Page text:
“Let us not be afraid to be truthful, to speak the truth, to hear the truth, to conform ourselves to the truth, so we can love.”

Pope Francis

This week’s travels took me to Nashville for the first time. Given the ongoing saga in the rental car industry, I was limited to Ubers to get around and I had several hours to pass and lots of work to catch up on before a work event later that night. A colleague recommended a hip coffee spot named after its location "at Second and Bridge." She promised if I purchased enough caffeinated drinks that I would be in good company with many other remote workers setting up shop for the afternoon. I grabbed my first iced coffee, found a cool nook in the old, converted house and set up my office for the day.

Despite my best efforts to hunker down and focus, I found myself repeatedly distracted by the conversations and interactions of those around me in our tight quarters. There were two women drinking iced tea in front of me. One had a toddler and the other was expecting her first child any day. The conversation involved the two exchanging questions and advice on the journey of motherhood. When naptime arrived and the toddler mother left, the expectant mother called someone on her phone and complained about the interaction, confessing loudly that she would never follow her "friend’s" advice given her brief observation of her mothering. Startled by this complete reversal, I put my head down and returned to my work.

Soon after this, a man behind me decided to jump on a work zoom in which he effusively praised his team’s work on a specific project. Following the meeting’s end, he began another zoom with one of the people who was in the meeting, claiming that he couldn’t believe the (insert colorful words for cow dung) that he had just said in the meeting.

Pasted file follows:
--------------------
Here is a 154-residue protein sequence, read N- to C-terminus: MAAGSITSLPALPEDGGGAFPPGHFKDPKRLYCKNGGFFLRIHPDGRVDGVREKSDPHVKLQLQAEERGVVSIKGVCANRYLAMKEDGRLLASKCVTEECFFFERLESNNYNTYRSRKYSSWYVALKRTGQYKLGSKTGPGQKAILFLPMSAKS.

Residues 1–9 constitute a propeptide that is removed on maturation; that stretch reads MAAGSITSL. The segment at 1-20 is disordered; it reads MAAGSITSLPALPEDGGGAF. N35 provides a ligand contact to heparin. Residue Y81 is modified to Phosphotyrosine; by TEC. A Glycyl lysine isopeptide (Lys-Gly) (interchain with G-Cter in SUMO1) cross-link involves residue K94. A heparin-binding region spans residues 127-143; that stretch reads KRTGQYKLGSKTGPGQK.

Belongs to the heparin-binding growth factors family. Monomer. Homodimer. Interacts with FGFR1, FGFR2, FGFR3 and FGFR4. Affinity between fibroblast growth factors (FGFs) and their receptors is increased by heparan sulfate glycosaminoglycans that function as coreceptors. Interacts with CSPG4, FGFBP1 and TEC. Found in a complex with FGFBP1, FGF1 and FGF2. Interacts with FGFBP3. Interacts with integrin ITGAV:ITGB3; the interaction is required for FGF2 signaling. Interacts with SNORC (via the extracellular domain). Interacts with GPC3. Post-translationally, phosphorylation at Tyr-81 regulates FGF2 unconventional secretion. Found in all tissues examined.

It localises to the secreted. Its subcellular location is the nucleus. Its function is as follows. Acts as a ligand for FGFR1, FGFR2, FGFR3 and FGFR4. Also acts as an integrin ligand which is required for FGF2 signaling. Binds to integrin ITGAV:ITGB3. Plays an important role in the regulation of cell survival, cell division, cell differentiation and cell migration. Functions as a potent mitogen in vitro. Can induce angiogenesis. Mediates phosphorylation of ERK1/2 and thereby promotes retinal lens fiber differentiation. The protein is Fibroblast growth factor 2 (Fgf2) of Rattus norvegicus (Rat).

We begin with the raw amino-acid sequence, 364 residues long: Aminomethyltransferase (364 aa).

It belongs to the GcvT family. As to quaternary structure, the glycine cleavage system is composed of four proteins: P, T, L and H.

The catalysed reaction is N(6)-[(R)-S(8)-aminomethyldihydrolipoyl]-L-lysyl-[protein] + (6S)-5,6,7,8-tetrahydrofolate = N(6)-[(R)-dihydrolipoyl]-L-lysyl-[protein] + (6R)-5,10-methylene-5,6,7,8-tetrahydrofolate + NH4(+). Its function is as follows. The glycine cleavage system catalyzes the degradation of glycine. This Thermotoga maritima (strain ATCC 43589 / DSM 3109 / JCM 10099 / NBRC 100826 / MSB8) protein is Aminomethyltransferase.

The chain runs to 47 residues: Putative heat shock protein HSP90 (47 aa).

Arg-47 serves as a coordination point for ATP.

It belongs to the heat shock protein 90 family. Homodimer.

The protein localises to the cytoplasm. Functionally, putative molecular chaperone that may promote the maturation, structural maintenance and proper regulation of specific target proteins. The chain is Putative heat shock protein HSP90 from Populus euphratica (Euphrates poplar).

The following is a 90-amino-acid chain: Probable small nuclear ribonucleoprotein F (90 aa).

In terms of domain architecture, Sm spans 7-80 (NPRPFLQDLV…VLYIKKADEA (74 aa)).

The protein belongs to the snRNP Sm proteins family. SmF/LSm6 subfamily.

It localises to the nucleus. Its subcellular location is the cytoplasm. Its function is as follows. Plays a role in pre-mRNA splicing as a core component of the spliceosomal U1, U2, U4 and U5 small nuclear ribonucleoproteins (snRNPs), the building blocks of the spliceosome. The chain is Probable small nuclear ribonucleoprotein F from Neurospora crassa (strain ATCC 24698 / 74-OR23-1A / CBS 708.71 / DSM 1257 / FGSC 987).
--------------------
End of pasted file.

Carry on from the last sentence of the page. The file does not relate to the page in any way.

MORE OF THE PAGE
As I dove deeper into my silent, righteous judgment of the duplicity I observed, I stared back at my laptop monitor catching my own reflection. I couldn’t avoid the question in my head. If someone was filming me without me knowing over the course of the day, not only might it be creepy, but also how many cringe-worthy moments would be on that tape?

We always share the quote at CLI, "don’t tell me what you believe, let me watch for a week and I will tell you what you believe." Self-awareness is always difficult, but it’s so important to grow in holiness and healthiness. Can I press pause before I dive into hypocrisy? Whether I am just venting to a friend or simply trying to process out loud, can I take a step back and see myself from a distance or ask someone else to provide that perspective before falling into incongruence?

We may be able to fool ourselves with rationalization, but the Lord always has front row seats to the movie. What do we want Him to watch? Whether it’s at the corner of Second and Bridge or the intersection of the fullest extent of our baptismal call and where we find ourselves in any given moment, how do we want to meet our Lord and each other? Thankfully, the opportunity for confession preceded my event that evening, and I was again grateful for a God and Church that meets me where I am and invites me to be more. Prayers for all the intersections you will come to this week!

by Daniel Cellucci

August 08, 2022

Emboldening Our Clergy

CLI serves Church leaders, helping them rediscover their potential and forming them to be more intentional with those they serve.

View all
Igniting Our Parishes

CLI helps empower and energize Catholic leaders by providing focus and courage to engage the culture with an apostolic mindset.

View all
Forging Our Future

CLI provides vision and hope about the future of the Church with a humble, yet strategic approach.

View all

Browse past updates and insights.

View all